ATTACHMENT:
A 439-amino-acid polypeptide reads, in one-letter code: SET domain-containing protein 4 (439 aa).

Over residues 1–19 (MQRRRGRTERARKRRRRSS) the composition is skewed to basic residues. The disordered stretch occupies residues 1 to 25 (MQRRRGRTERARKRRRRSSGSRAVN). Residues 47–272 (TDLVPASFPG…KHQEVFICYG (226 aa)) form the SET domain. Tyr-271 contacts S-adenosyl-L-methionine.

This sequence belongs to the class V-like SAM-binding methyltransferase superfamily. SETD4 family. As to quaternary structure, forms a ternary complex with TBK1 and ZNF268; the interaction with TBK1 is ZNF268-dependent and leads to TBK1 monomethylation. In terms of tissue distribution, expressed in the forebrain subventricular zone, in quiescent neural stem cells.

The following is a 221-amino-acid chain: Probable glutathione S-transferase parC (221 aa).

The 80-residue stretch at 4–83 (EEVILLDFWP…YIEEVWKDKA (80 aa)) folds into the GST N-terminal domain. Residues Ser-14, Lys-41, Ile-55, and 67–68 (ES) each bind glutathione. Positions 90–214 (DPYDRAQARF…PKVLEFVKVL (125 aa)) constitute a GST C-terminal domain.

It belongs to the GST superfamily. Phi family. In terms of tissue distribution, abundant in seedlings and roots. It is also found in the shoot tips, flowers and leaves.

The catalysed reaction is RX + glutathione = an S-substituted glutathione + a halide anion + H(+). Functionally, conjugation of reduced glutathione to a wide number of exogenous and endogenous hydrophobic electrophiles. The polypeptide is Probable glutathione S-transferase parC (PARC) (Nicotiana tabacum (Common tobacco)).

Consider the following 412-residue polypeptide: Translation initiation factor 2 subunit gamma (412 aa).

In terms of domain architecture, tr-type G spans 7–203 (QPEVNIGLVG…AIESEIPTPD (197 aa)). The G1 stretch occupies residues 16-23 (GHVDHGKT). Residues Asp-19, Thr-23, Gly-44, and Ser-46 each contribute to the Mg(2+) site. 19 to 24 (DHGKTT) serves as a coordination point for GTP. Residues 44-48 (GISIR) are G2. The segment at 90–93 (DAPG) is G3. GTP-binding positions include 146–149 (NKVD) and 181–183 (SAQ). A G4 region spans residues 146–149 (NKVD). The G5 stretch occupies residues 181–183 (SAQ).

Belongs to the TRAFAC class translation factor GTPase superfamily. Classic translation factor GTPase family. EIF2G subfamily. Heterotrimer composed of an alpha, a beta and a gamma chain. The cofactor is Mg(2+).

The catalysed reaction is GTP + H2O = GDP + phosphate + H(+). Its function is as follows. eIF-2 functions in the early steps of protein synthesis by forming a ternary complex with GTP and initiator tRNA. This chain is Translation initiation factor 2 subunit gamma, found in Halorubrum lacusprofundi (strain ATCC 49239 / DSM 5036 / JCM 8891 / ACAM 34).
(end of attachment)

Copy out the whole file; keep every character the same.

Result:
A 439-amino-acid polypeptide reads, in one-letter code: SET domain-containing protein 4 (439 aa).

Over residues 1–19 (MQRRRGRTERARKRRRRSS) the composition is skewed to basic residues. The disordered stretch occupies residues 1 to 25 (MQRRRGRTERARKRRRRSSGSRAVN). Residues 47–272 (TDLVPASFPG…KHQEVFICYG (226 aa)) form the SET domain. Tyr-271 contacts S-adenosyl-L-methionine.

This sequence belongs to the class V-like SAM-binding methyltransferase superfamily. SETD4 family. As to quaternary structure, forms a ternary complex with TBK1 and ZNF268; the interaction with TBK1 is ZNF268-dependent and leads to TBK1 monomethylation. In terms of tissue distribution, expressed in the forebrain subventricular zone, in quiescent neural stem cells.

The following is a 221-amino-acid chain: Probable glutathione S-transferase parC (221 aa).

The 80-residue stretch at 4–83 (EEVILLDFWP…YIEEVWKDKA (80 aa)) folds into the GST N-terminal domain. Residues Ser-14, Lys-41, Ile-55, and 67–68 (ES) each bind glutathione. Positions 90–214 (DPYDRAQARF…PKVLEFVKVL (125 aa)) constitute a GST C-terminal domain.

It belongs to the GST superfamily. Phi family. In terms of tissue distribution, abundant in seedlings and roots. It is also found in the shoot tips, flowers and leaves.

The catalysed reaction is RX + glutathione = an S-substituted glutathione + a halide anion + H(+). Functionally, conjugation of reduced glutathione to a wide number of exogenous and endogenous hydrophobic electrophiles. The polypeptide is Probable glutathione S-transferase parC (PARC) (Nicotiana tabacum (Common tobacco)).

Consider the following 412-residue polypeptide: Translation initiation factor 2 subunit gamma (412 aa).

In terms of domain architecture, tr-type G spans 7–203 (QPEVNIGLVG…AIESEIPTPD (197 aa)). The G1 stretch occupies residues 16-23 (GHVDHGKT). Residues Asp-19, Thr-23, Gly-44, and Ser-46 each contribute to the Mg(2+) site. 19 to 24 (DHGKTT) serves as a coordination point for GTP. Residues 44-48 (GISIR) are G2. The segment at 90–93 (DAPG) is G3. GTP-binding positions include 146–149 (NKVD) and 181–183 (SAQ). A G4 region spans residues 146–149 (NKVD). The G5 stretch occupies residues 181–183 (SAQ).

Belongs to the TRAFAC class translation factor GTPase superfamily. Classic translation factor GTPase family. EIF2G subfamily. Heterotrimer composed of an alpha, a beta and a gamma chain. The cofactor is Mg(2+).

The catalysed reaction is GTP + H2O = GDP + phosphate + H(+). Its function is as follows. eIF-2 functions in the early steps of protein synthesis by forming a ternary complex with GTP and initiator tRNA. This chain is Translation initiation factor 2 subunit gamma, found in Halorubrum lacusprofundi (strain ATCC 49239 / DSM 5036 / JCM 8891 / ACAM 34).